Why Men Won't Commit

Why won’t men commit? Sigh. This dilemma has plagued me for as long as I’ve been dating. It’s enough to make you throw up your hands, surrender and say “forget it!” Men have flocked and buzzed their little heads off vying for my attention, waving gifts of flowers, music, and dinner, in addition to romancing me with midnight phone calls just because they “wanted to hear my voice.”

Where do these men come from? They may be drawn by my individuality and the nonchalant way that I carry myself. They may be intrigued by my independence and my non-conforming style. They may even be curious at the fact that I wasn’t initially interested in them. It never mattered much to me. Attention that is. They come and go. There haven’t been many men who were on their toes long enough to keep me piqued or more than lukewarm in interest.

But I was dating a guy (if you want to call it dating) that I had known for over 5 years. We’ll call him John. He was drawn to me. He had been for years. It was obvious. He was in denial. We tried to hang out, kickin’ it, with no commitment, at his insistence (as if he assumed I was looking for more). It was fun for a while because my interest lied elsewhere in someone else who was equally unavailable (go figure).

Nevertheless we enjoyed strolling down Central Park West and dining in the little cafes where he’d tell me over penne vodka, how intelligent and sexy he thought I was. It gave me a flutter to know that this man was cultured, articulate, ambitious and desired me. It was like the proverbial Mr. Right sitting right under my nose the whole time.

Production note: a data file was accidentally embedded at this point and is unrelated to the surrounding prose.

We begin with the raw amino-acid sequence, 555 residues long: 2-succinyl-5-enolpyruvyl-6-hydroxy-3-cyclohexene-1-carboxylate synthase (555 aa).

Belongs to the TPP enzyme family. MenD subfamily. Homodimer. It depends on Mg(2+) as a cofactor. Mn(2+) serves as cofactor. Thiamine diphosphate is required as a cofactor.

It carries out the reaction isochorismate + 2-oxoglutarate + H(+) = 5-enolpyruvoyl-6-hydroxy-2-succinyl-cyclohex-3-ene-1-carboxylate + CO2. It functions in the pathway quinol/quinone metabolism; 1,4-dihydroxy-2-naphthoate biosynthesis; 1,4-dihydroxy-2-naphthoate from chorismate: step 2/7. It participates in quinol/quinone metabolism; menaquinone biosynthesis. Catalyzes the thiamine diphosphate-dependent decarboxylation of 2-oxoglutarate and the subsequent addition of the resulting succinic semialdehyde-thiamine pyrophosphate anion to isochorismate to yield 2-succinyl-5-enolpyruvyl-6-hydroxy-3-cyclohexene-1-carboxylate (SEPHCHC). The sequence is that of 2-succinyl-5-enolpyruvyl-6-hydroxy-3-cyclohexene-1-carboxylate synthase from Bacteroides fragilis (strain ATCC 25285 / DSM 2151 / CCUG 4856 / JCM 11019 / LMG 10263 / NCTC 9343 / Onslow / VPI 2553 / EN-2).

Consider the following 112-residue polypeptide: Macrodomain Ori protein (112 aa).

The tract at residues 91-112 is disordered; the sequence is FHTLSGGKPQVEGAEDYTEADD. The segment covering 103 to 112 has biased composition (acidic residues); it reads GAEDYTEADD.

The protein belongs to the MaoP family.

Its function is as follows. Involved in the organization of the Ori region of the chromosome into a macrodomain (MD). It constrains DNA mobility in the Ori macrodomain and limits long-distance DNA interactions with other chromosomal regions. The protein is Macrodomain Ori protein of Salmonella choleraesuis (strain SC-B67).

Pretty soon it was more than obvious that I was digging him too. We were doing that open and honest thing, so I felt obliged to divulged a few of my securely hidden feelings. He said he “cared” too, and I figured that I finally had someone who was loving me and with whom I could enjoy gallery openings, theatre and cozy jazz clubs where they play that fusion stuff.

It was four months down the line that things changed. It was barely noticeable at first. But then the nightly phone calls where his voice was deep, sensual and calling me, dwindled to maybe a “shout out” once a week. He no longer said that he needed to see me. I had poured my heart out to him, he said that he enjoyed “us,” but I felt stuck. It didn’t feel like there was an “us.”